Short on time? Here are the highlights:
- Overall international enrolment in Australia is tracking to another year of double-digit growth
- Student numbers in ELICOS courses, however, have remained essentially flat over the last two years, and are showing marginal growth for year-to-date February 2018 along with a slight dip in student commencements
The latest data from Australia shows strong growth through the first quarter of 2018 with overall enrolment growth of 12.6% for year-to-date February 2018, and nearly 9% growth in commencements for the same period.
A closer look at the numbers reveals that much of this increase is being driven by the higher education sector, which is up just over 14% year-over-year. The vocational education and training (VET) and school sectors are also tracking ahead of 2017, with growth of 7.8% and 5.8% respectively through February of this year.
In contrast, total ELICOS enrolments (English Language Intensive Courses for Overseas Students) are up only marginally over the same period (1.4% year-over-year) while commencements through February 2018 declined by just over 1%. An accompanying statement from English Australia cites this as a worrying trend where overall enrolment growth is expected to remain soft this year based on the decline in commencements between July 2017 and February 2018.
Indeed, the broader trend reaching back to February 2016 is that overall ELICOS enrolments in Australia have been essentially flat over the last two years. An important caveat here is that while total ELICOS head counts have shown little growth over this period, we have seen greater increases in overall student weeks booked in the recent past due in part to some notable shifts in sending markets for Australian providers.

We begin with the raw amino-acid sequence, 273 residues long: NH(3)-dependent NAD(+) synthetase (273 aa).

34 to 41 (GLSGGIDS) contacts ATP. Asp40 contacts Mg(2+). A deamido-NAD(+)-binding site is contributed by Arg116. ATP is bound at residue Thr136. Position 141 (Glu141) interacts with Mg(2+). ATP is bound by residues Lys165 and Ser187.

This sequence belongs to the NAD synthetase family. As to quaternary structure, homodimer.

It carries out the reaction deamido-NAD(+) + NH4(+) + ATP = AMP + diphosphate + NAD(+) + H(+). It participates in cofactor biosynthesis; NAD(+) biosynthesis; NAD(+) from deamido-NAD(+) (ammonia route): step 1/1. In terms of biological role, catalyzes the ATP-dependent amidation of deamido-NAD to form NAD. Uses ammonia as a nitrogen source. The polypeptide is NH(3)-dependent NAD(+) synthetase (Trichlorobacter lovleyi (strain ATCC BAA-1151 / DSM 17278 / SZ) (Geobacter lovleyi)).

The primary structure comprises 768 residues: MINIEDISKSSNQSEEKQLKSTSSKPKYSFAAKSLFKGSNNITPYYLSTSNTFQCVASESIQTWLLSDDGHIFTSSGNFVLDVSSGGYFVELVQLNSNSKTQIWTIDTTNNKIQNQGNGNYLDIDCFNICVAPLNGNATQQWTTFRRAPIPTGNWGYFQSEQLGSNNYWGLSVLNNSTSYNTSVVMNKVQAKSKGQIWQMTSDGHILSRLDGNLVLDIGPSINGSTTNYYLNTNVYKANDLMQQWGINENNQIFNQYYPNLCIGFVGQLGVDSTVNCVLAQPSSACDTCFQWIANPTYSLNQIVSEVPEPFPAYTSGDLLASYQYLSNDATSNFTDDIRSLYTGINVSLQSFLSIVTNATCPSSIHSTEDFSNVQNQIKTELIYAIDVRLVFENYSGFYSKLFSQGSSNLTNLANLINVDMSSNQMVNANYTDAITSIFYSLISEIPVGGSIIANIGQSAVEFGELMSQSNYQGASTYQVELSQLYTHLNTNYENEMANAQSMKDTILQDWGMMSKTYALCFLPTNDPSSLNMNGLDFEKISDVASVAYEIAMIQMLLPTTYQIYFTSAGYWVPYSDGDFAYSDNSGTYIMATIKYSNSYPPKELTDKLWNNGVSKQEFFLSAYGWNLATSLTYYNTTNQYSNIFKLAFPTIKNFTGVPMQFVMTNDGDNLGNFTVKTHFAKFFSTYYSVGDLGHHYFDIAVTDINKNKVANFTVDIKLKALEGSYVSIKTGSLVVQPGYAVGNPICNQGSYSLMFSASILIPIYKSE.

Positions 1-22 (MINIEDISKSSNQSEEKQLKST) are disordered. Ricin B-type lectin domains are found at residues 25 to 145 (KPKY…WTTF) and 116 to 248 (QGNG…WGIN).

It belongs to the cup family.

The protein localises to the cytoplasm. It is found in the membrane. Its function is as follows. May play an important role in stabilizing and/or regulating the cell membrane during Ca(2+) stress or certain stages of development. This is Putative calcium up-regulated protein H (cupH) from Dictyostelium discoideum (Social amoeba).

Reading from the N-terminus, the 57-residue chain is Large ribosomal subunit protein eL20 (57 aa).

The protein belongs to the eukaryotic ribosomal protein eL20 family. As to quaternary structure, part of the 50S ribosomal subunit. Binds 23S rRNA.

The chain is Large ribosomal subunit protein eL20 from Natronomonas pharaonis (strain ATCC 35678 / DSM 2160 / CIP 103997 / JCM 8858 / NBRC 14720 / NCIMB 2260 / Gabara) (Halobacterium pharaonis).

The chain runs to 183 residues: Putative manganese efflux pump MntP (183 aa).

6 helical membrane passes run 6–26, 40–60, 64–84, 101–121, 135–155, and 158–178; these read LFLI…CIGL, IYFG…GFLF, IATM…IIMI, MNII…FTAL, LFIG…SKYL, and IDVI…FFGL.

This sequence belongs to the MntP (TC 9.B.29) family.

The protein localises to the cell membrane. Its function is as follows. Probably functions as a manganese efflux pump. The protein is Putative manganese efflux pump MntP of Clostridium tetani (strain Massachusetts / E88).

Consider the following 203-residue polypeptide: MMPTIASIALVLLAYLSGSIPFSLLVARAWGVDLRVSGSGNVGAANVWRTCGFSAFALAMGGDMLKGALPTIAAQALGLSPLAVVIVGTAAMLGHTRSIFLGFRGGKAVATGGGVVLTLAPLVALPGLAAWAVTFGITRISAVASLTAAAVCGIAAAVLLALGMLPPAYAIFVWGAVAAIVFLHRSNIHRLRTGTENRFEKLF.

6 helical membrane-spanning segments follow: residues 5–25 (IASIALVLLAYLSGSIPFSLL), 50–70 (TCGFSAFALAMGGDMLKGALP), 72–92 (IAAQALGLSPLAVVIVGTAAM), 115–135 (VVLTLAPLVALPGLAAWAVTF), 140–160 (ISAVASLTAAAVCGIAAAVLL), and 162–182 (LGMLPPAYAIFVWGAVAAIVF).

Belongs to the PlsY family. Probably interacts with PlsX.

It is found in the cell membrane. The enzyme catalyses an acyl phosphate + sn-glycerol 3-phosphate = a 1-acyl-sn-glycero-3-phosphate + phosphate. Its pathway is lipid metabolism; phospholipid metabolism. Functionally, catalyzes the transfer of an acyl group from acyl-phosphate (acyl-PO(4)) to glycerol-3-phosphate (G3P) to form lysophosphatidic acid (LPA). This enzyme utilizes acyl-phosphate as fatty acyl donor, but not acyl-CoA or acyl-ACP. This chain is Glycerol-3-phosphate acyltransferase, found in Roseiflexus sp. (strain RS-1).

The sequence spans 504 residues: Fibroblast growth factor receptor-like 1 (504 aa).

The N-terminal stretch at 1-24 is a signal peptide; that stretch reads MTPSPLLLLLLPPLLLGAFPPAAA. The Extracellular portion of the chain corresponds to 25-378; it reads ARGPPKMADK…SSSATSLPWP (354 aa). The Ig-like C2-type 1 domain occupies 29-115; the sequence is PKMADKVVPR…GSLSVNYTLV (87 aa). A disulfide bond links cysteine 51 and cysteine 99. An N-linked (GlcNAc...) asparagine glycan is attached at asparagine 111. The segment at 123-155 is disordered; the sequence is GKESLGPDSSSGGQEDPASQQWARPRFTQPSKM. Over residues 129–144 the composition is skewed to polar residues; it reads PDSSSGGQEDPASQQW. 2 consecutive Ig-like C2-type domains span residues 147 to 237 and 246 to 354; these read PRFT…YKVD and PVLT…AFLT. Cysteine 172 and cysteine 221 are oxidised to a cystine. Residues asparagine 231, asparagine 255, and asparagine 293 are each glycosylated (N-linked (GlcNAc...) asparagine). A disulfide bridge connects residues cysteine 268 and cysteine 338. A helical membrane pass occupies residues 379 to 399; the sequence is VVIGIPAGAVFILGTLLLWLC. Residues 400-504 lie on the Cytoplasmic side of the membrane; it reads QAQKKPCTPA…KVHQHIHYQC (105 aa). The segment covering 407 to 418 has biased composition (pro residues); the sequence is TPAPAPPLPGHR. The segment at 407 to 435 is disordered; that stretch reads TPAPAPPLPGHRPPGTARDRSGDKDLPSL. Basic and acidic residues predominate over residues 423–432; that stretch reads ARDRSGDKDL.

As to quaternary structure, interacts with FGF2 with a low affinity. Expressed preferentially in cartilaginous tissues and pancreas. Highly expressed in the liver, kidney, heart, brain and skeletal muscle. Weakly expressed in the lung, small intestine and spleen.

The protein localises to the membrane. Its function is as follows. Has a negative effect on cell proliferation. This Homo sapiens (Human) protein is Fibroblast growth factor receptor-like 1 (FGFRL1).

Sending markets for ELICOS
As the following chart reflects, China is far and away the largest sending market for ELICOS providers and it continues to demonstrate relatively strong commencement growth through February 2018. The same can be said of the increasingly important Brazilian and Colombian markets, which are also up through the early months of this year.
However, most of the remaining top 20 source markets are showing a decline in commencements this year, notably Thailand (-27.4%), Vietnam (-25.6%), Japan (-8.4%), South Korea (-17.8%), and Taiwan (-9.5%).
Year-to-date ELICOS commencements February 2017 and February 2018. Source: DET
Falling visa grant rates
A corresponding data release from the Australian Department of Home Affairs (DHA) suggests that visa processing for prospective ELICOS students could be playing a part in these overall enrolment trends. The data shows that rejection rates are rising over the last two years for “ELICOS only” applicants (that is, those intending – at least at point of application – to study only in ELICOS courses).
As the following chart illustrates, the ELICOS and VET sectors have both seen declining visa grant rates over the past five years, and from 2015/16 in particular.
Visa grant rates by education sector, year-to-date February, 2013/14–2017/18. Source: DHA
At this point in the year, the total number of Australian study visas granted are up by just over 6%, with about three-quarters of that overall growth coming from the higher education sector. Visa grants for ELICOS, meanwhile, have fallen slightly year-over-year. English Australia characterises the DHA data as as providing “the most forward-looking information about student volumes.” As such, the prevailing visa application and visa grant trends reinforce the year-to-date enrolment data and point again to a year of minimal growth in overall student numbers in ELICOS programmes.
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